Sunday, May 17, 2009

Holy hoofcrack, Batman!

Arrgh. Another hoof crack, a lot like his yearling hoof crack but on the left front this time. Let's hope it grows out uneventfully like the other one did. Like the 2007 version, it appears where there is a notch in the hoof bottom. You can't see it too well in the 2009 photo.

2009 edition

2007 edition


  1. I have been having a similar problem with William. I bought him in November and prior to my buying him he was given the typical young Thoroughbred farm diet of, "lots of pasture and a little bit of cheap sweet feed". He also had his feet trimmed *maybe* once or twice in his 18 months on the planet.

    I fixed the diet and added a hoof supplement ( and I also used Focus HF ) The new growth is awesome and looks very healthy. . .but the last remnants, about 1 inch, of his original hoof are now bearing the brunt of his activity. In typical crappy Thoroughbred hoof fashion the old hoof is literally crumbling off.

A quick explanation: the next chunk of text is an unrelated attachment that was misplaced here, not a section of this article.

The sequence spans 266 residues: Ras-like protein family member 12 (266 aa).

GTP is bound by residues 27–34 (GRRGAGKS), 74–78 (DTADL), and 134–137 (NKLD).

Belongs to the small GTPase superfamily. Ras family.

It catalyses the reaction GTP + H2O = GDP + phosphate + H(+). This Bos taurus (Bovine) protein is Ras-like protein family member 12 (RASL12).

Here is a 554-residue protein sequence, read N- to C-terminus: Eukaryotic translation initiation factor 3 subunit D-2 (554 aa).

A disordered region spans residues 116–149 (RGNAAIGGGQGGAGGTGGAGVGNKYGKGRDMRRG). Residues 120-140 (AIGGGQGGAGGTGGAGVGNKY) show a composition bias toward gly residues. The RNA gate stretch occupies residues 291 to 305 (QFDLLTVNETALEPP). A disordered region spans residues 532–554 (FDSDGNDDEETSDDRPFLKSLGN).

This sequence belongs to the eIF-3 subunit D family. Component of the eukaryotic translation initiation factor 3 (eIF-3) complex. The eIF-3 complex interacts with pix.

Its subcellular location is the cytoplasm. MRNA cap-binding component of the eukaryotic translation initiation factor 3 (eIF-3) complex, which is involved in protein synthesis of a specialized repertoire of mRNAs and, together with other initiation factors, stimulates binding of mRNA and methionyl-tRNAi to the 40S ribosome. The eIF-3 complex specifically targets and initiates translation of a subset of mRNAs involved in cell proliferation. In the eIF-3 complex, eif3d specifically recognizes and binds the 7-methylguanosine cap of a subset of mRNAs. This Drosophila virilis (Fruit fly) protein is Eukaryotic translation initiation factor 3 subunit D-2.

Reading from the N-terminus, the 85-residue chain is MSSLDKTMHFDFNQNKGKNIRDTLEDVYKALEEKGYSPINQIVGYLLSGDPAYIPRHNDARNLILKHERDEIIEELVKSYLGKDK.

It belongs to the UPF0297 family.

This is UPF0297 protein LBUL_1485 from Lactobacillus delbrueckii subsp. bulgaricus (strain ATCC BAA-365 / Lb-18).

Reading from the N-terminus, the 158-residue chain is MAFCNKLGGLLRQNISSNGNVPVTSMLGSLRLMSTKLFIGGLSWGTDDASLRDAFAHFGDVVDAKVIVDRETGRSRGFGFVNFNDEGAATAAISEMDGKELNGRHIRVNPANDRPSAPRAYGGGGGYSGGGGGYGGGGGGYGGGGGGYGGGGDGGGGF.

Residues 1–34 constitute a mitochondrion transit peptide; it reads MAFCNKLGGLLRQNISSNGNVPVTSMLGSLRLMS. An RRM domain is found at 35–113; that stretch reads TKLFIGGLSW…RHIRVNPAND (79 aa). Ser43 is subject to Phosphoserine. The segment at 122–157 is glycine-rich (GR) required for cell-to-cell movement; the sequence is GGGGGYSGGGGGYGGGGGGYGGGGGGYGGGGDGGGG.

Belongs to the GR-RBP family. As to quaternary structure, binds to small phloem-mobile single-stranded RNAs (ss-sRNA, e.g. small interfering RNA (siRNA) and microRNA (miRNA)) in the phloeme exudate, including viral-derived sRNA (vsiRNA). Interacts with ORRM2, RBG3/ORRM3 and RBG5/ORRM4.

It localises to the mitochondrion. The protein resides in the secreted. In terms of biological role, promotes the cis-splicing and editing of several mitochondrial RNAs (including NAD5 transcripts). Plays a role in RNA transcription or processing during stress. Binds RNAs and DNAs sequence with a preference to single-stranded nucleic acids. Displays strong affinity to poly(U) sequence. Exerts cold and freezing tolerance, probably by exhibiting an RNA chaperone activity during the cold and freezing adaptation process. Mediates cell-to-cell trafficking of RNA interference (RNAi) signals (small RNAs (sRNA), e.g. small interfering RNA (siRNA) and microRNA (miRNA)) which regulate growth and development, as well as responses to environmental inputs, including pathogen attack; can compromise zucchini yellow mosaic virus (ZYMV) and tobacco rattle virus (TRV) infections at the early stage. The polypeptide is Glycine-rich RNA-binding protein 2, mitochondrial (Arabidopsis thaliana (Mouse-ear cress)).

My question with that crack on your baby's hoof, is it superficial? or does it seem to go straight thru?

  2. Hoof cracks are no fun. Can you also take a picture of the bottom of his foot, and a picture of the plane of his sole? Hoof cracks can sometimes be caused by too much sugar in the diet, or caused by the horse putting more pressure on that side of the hoof (often because it isn't rasped down enough. Pressure can be alleviated by scooping out the quarters slightly as part of the trim, and making sure to bevel the hoof wall all the way around.

    Hoof Cracks

    Here is an excellent article on hoof cracks. (Note - Riley's is very minor compared to some of the examples shown).

  3. I agree with spazfilly, the crack looks like it's a surface crack, and one that shouldn't effect the inner hoof stability. I also agree with beveling as that tends to reduce pressure and shock to what would otherwise be a sharp edge. (The longer you can go without shoes, the thicker his hoof walls will grow.)

    I'm not too convinced that putting a scoop in the quarters. I would be afraid of reducing the contracting ability of the wall that pumps the blood back up the leg. Horses on different terrain will wear their hooves down differently, and I've only seen that scoop on feet that regularly travel on rocks. Their soles will be very concave, where a horse on flat, non-rocky ground will grow in a flatter sole and an even wall. On a young horse, it's far more important to be very balanced so that all joints and bones grow as intended.

    Just my opinion, of course. In the horse world, opinions are a dime a dozen.


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